Foreign Affairs Minister Peter MacKay quickly banned any more federal government funds from going to the Hamas—dominated Palestinian Authority. The Conservative government has also started to back Israel in resolutions presented before the United Nations. Generally, the previous Liberal government either backed anti—Israel resolutions at the UN, or abstained from voting. MacKay is said to have already formed a positive working relationship with his U.S. counterpart, Secretary of State Condoleezza Rice.
Almost simultaneously, Public Safety Minister Stockwell Day, whose equivalent in Washington would be Homeland Security Secretary Michael Chertoff, announced the Tamil Tigers had been put on Canada's list of banned terrorist organizations. The Tigers are fighting for an independent state in Sri Lanka and have used political assassinations and bombings in their campaign. In Canada they have been accused of extorting huge amounts of money from Tamil immigrants here.
The previous Liberal government repeatedly refused to listen to requests from both the Canadian Security and Intelligence Service (CSIS) and the Royal Canadian Mounted Police to add the Tigers to the terrorist list. In fact, Martin actually went to Tiger—sponsored events to curry votes. Day is very pro—American, and pro—Israel.
The Conservatives are also moving steadily to distance themselves from the controversial Kyoto Protocol on so—called greenhouse gas emissions and develop a 'Made—in—Canada' policy similar to that of the U.S. and Australia. Canadian Environment Minister Rona Ambrose met in April with Bush's senior advisor on environmental issues, James Connaughton, and with Paula Dobriansky, the U.S. undersecretary of state for global affairs. Ambrose, who has movie star good looks and is considered one of the Conservative government's brightest younger stars, hinted Canada should ease out of Kyoto and join instead the Asia—Pacific Partnership on Clean Development and Climate (AP6) with the U.S., Australia, South Korea, Japan, China and India.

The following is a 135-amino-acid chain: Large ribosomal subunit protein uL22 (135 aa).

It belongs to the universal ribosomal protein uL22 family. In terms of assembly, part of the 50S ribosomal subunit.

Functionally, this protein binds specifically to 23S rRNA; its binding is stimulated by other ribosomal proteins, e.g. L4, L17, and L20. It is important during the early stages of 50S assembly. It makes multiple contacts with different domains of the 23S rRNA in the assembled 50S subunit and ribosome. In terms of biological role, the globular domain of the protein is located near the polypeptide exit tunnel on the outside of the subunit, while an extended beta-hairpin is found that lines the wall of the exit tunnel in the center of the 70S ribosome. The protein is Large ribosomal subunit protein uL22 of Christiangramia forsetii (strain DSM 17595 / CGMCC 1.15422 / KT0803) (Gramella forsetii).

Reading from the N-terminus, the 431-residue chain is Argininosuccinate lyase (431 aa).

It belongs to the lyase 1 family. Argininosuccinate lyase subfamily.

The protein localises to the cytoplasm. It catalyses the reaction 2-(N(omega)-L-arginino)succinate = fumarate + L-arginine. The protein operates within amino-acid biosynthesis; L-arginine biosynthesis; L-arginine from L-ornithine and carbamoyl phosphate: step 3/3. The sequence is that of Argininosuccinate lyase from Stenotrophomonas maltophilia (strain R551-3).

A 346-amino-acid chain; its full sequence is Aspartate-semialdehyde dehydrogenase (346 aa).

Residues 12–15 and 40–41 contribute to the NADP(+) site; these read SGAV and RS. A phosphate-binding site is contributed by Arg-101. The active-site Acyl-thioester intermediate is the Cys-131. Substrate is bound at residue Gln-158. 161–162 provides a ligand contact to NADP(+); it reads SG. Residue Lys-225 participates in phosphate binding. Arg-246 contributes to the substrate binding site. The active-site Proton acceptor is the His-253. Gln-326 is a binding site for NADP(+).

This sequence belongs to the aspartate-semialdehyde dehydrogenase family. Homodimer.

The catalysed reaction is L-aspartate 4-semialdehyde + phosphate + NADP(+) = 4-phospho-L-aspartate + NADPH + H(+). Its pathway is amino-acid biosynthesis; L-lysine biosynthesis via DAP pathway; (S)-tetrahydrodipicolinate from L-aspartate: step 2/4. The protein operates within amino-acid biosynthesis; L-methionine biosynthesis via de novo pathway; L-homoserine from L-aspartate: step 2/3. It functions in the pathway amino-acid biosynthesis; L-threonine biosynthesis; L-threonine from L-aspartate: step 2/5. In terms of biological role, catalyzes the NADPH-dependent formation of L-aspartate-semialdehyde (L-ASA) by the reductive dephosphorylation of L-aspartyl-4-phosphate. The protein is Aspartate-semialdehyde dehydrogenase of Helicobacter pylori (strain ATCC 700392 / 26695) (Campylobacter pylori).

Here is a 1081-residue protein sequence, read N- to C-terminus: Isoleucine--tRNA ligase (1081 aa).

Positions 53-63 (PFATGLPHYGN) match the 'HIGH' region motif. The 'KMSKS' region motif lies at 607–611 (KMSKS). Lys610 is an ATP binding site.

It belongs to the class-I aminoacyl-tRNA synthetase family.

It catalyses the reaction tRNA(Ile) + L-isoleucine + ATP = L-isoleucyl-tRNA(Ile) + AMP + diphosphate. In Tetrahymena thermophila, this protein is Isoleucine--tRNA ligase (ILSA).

Under Kyoto, Canada is committed to reducing fossil fuel emissions to 6% under 1990 levels by 2012. Yet, by some accounts emissions are already almost 30% over 1990 levels here. Few seriously believe Canada can meet its Kyoto comments without disastrous economic damage. Also coming into play are Alberta's huge oil sands where multi—billion plants are now being built to process what are said to be the largest oil reserves outside of Saudi Arabia, and the country's long and harsh winter climate. Several weeks ago the Conservative government began cutting back on funding to various environmental groups promoting Kyoto.
The Conservative platform
The Conservatives fought the January election on five major policy planks:
The Conservatives face obstruction to their proposed legislation in Canada's appointed Senate, where the Liberals hold roughly two—thirds of the seats.
Harper wants to turn the Senate into an elected body, as in the U.S., and if he is repeatedly thwarted in what is known as Canada's 'Upper House' he may well go to the people seeking a new mandate with Senate reform as a major plank. Harper also wants to institute fixed election dates. Currently, majority governments are elected for a five—year term, but generally call an election when opinion polls show them well in the lead in approval, thereby catching the opposition parties at a disadvantage. Harper wants to see four—year terms, likely with a governing party only calling an election before that if it is defeated in a minority Parliament on a vote of confidence.
In the House of Commons, Harper faces opposition from 102 Liberal Members of Parliament (MPs), and at least heavy wheeling and dealing from the 51 separatist and left—leaning Bloc Quebec members, and the 29 New Democrat (Socialist) MPs. That said, none of the opposition parties want to face an election in the near term.